Basically, I see it like this:  In Korea especially, there is a big problem with the inequality between genders.  Certainly, Korea isn't the worst country on this front, but it's far from the best.  Koreans my age and younger are really beginning to speak out about their distaste for this.  Based on his history of tongue-in-cheek exposés of topics he felt needed to be addressed in Korea, I think this song could easily be about the way men treat women in Korea.  There are many men who parade around, claiming to be gentlemen, while terrifying their families into submission, abusing their wives, and having affairs.  This is, unfortunately, somewhat normal, showing up even in one of the most popular dramas in Korea - My Daughter, Seo-Young - with quotes like "No normal man stays in love with his wife for three years."

Similarly, the general word out of Asia seems to be interpreting the song as a commentary on celebrities and their lifestyles.  It could easily be this, too, and, as I am in no way, shape, or form Asian, I would be more than happy to submit to that option, however, this is the word out of China and not yet the word out of Korea, so I am still waiting before resigning my opinion.  (Korea has remained rather silent on an interpretation.)

Now... that phrase you hear over and over - "mother-father" - is exactly what you're hoping it's not.  He is, in fact, saying "mother-father" and not some slurred/mumbled/un-enunciated version of "motherf*****", but these days "mother-father" has become a Korean euphemism for it's more colorful counterpart, much like dang or darn can be substituted for d***.  So, all these people who are wondering if he's trying to say he's the kind of man you can take home to mother and father... well, they're apparently not up on current Korean culture.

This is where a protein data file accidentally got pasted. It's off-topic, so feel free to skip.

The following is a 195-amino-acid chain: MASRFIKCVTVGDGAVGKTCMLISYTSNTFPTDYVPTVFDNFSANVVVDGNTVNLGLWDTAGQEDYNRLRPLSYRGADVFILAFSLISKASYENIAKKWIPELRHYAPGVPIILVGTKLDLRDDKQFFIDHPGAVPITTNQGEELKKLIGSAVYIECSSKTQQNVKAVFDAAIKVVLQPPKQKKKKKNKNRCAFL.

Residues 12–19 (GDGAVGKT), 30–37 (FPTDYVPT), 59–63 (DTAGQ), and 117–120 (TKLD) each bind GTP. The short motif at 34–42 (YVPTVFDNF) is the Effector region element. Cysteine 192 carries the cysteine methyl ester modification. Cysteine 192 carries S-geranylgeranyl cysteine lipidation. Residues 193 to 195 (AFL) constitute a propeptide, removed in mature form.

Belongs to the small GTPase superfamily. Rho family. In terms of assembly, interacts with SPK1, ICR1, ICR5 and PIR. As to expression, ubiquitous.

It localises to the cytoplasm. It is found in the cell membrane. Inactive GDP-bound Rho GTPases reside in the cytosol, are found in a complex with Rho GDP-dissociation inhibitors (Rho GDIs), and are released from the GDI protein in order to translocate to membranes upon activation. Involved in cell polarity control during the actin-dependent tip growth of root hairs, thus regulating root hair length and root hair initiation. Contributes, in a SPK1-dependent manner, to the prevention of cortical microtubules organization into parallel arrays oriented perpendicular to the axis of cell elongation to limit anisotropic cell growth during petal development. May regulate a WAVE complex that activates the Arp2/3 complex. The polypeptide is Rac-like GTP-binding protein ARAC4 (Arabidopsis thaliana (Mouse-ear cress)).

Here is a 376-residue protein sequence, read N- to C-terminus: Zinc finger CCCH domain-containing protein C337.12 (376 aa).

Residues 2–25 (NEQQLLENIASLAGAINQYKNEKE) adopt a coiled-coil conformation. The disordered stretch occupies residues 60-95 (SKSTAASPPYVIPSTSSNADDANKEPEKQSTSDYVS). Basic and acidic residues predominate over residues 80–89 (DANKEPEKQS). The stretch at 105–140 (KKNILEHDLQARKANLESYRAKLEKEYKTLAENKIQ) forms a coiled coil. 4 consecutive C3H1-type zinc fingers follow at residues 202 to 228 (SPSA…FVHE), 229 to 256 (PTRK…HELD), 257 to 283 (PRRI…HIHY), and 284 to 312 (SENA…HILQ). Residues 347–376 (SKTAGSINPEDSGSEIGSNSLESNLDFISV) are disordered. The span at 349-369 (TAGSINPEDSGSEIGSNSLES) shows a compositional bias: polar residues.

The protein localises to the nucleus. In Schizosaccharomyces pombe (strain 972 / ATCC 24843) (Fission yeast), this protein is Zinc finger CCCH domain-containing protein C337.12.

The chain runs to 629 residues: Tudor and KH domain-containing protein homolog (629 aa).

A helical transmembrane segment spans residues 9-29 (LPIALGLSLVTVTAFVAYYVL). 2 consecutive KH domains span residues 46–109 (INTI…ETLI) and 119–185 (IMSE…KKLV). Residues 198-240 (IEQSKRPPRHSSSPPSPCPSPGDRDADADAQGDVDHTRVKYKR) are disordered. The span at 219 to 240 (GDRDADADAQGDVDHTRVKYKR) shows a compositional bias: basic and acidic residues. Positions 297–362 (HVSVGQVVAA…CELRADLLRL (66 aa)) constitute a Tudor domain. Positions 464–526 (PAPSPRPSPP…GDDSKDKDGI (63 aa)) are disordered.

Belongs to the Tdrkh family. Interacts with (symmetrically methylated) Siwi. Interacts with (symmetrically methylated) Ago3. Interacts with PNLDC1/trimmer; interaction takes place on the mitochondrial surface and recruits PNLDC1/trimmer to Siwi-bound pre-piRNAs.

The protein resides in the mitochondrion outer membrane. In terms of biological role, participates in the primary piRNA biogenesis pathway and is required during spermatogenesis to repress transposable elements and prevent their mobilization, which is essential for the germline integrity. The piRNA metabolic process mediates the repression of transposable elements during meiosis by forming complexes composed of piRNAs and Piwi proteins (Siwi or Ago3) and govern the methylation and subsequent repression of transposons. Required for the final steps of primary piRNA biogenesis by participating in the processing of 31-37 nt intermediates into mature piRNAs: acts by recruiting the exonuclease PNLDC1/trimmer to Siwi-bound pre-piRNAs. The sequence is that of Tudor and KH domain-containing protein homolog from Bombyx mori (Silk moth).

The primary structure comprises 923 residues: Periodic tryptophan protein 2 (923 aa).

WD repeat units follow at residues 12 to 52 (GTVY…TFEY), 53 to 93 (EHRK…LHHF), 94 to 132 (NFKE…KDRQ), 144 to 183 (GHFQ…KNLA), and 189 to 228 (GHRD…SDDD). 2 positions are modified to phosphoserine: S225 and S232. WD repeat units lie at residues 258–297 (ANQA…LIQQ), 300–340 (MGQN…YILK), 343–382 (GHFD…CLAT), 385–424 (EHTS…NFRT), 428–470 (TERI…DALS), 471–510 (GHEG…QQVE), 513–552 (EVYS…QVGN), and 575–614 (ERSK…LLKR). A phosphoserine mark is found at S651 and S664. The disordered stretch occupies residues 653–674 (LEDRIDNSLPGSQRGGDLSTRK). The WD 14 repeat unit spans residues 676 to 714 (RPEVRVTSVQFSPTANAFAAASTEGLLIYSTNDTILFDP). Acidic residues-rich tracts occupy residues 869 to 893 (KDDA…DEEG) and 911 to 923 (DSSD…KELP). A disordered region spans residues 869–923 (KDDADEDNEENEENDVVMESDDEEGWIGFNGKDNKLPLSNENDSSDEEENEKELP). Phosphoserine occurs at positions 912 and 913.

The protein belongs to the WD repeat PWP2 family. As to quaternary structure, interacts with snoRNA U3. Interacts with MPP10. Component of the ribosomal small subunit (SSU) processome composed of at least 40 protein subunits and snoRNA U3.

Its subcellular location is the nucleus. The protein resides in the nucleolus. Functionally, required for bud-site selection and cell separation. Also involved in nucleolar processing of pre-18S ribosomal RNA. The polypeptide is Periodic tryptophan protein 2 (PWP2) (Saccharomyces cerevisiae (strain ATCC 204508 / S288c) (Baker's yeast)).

Finally, to answer MTV, he is most definitely saying "Wet Psy," not "West Side."  Although Psy did go to college in the States, he would have no reason to yell out "West Side" for his predominantly Korean audience.  Let's stop being ethnocentric and thinking the world revolves around American culture.  Simply because we chose to borrow a song from another does not mean that its writer will kowtow to ours.  "Wet Psy" has nothing to do with what you're fearing it is, incidentally, and everything to do with his sweaty armpits.



And that, friends, is my preemptive answer to your upcoming Psy questions.

Incidentally, if you're interested in looking at several hilarious-looking (I haven't watched any yet) parodies of this song, you can find a bunch here.

Tuesday, April 16, 2013

Even still...

Words cannot express how deeply saddened by what happened in Boston. This is all I have to offer.


Make sure that nobody pays back wrong for wrong, but always strive to do what is good for each other and for everyone else. Rejoice always, pray continually, give thanks in all circumstances; for this is God’s will for you in Christ Jesus.
-1 Thessalonians 5:15-18 (NIV)

I will bless the Lord at all times: his praise shall continually be in my mouth.